Monday, October 17, 2011

AG#5 All Grain Christmas Beer / Winter Warmer

With winter approaching way too quickly for my liking I have got to thinking about getting the Chritsmas brew on the go. I'm wanting something with all the traditional Christmassy flavours ie oranges, chestnuts, cinnamon and cloves but not a beer that's too strong. I don't mind the occasional head banger but I'm looking for something that allows everyone to enjoy a few, hearty glasses full during the festive season. Around 5% abv will do me.

Brew days, weekend of the 15th and 16th October. A late start for me due to some errands earlier in the day. I didn't get the HLT warming up until 16:45.

In the end I settled on:

The grain bill and sad Keanu for my Winter Warmer
  • 3,800g Pale malt
  • 270g Crystal malt
  • 230g Amber malt
  • 50g Roasted barley
  • 110g Flaked barley
  • 200g Brown sugar - this was added to the recipe by myself during the brew as it began to come clear the gravity was going to end up lower than the book made out. 

Mashed for 60 minutes with 10l liquor at 65C

First runnings from the mash tun
Sparged slowly for 30 mins with 20l liquor at 79C HLT with 62C run off from Mash Tun

The taste of the run off remained sweet until the very end this time. Usually in the past I've stopped sparging when the flavour has gone and the run off is almost colourless. I think I could have ended up with an additional few litres of beer out of this brew but I currently don't have the fermenters for it.

60 minute boil - I have been doing 90 minute mash and boil but the book this recipe is based on calls for 60 mins each... we'll see. The book also didn't give any idea of target OG or FG so it's a bit of guesswork as to if the brew runs on track. Based on the approx ABV given in the book I aimed for a target gravity after the boil of 1048 to 1050 - I got 1048.

Skimming the hot break material from the wort as it approaches the boil.
As with my last brew I skimmed the hot break material away as it built up prior to reaching the rolling boil. I'm sure this makes a difference to the clarity of the final hopped wort as my last beer and this one (as I later found when running it off to the fermenter) are noticeably clearer to begin with than my others. It also makes cleaning the boiler easier afterwards as there isn't so much baked on gunk around the top of the pan.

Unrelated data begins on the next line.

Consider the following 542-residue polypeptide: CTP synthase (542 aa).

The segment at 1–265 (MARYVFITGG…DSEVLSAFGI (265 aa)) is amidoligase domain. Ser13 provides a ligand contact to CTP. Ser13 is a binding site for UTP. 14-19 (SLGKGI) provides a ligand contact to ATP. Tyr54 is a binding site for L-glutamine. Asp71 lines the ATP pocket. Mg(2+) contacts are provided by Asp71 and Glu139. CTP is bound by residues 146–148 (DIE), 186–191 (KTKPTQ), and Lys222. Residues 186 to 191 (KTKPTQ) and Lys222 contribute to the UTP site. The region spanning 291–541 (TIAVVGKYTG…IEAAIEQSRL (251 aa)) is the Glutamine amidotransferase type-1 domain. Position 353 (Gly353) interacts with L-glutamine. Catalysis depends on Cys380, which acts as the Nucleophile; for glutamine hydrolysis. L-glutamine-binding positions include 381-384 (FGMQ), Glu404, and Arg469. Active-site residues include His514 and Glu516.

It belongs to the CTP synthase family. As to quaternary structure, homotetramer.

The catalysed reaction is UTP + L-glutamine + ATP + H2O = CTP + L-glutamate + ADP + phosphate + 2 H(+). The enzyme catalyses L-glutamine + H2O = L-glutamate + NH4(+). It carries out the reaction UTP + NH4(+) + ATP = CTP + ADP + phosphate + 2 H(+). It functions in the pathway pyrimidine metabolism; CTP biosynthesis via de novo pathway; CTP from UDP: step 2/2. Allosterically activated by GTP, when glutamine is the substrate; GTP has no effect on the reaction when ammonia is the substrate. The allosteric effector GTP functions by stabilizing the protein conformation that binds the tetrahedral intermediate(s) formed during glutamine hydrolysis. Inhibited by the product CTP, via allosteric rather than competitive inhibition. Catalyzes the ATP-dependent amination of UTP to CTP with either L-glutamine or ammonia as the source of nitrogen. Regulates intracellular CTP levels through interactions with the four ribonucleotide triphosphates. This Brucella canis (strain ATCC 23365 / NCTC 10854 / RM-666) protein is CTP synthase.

Bittering Hops: (in at 60 mins remaining)

Nice vigourous boil and in go the bittering hops.

  • 6g Goldings
  • 20g Northern Brewer
  • 7g Styrian Goldings

Roasted chestnuts (360g peeled and chopped up) in at 15 minutes remaining.

360g of roasted chestnuts, peeled and chopped up. Not sure if 360g is enough...
Spice mixture in at 10 minutes remaining along with the rehydrated Irish Moss copper finings.

The spice ingredients were mixed together the evening before in a small tub and allowed to melange together.

The spice and orange mix for this winter warmer. Also in shot, a pint of my Olde Wizard, All Grain Stout
  • Zest of four med oranges - don't zest down to the bitter white pith, just take the surface off. Wash the oranges first, some are waxed, we don't want that.
  • 1 stick of cinnamon, approx 50mm long snapped in two
  • 3 cloves
  • 1 teaspoon of coriander seeds

Post Boil Aroma Hops in at 10 minutes after the boil finished:

Post boil hops added.
  • 8g Goldings
  • 14g Styrian Goldings
  • 12g Bramling Cross
Something I did differently this time (partly due to the lateness of getting started but partly due to a theory I had, read on below) I didn't use the wort chiller opting instead to cover up the finished, hopped wort and allowing it to cool overnight.

I popped the lid onto the boiler and left it all to cool down overnight. I've been reading about oils from chestnuts and the orange zest not only imparting flavour and aroma but also causing problems with the beers head retention. My thoughts were that if I allow the hopped wort to cool overnight the oils can do their thing and hopefully float to the surface. As my system drains via a filter from the bottom of the pan the oils should be kept away from getting into the Fermenter... this I do not know to be a fact.

The following morning the wort temperature was still at 35C, too high to pitch the yeast so I ran the wort off into the FV, covered it up to continue cooling while I cleaned up and got ready for my second brew of this weekend which I will be posting shortly.

When fermentation had taken the gravity down to 1,009 I racked off the beer into my secondary fermenting bin and dry hopped with a light handful of Bramling Cross hops. A sneaky taste before sealing the lid up and fitting an airlock gave me a subtle but pleasant Christmassy flavour. Great colour too and looking like it's clearing down ok.

UPDATE 20/10/11:
I have now bottled this beer and it's smelling, tasting and looking very good. All Grain Christmas Beer Bottled.

No comments:

Post a Comment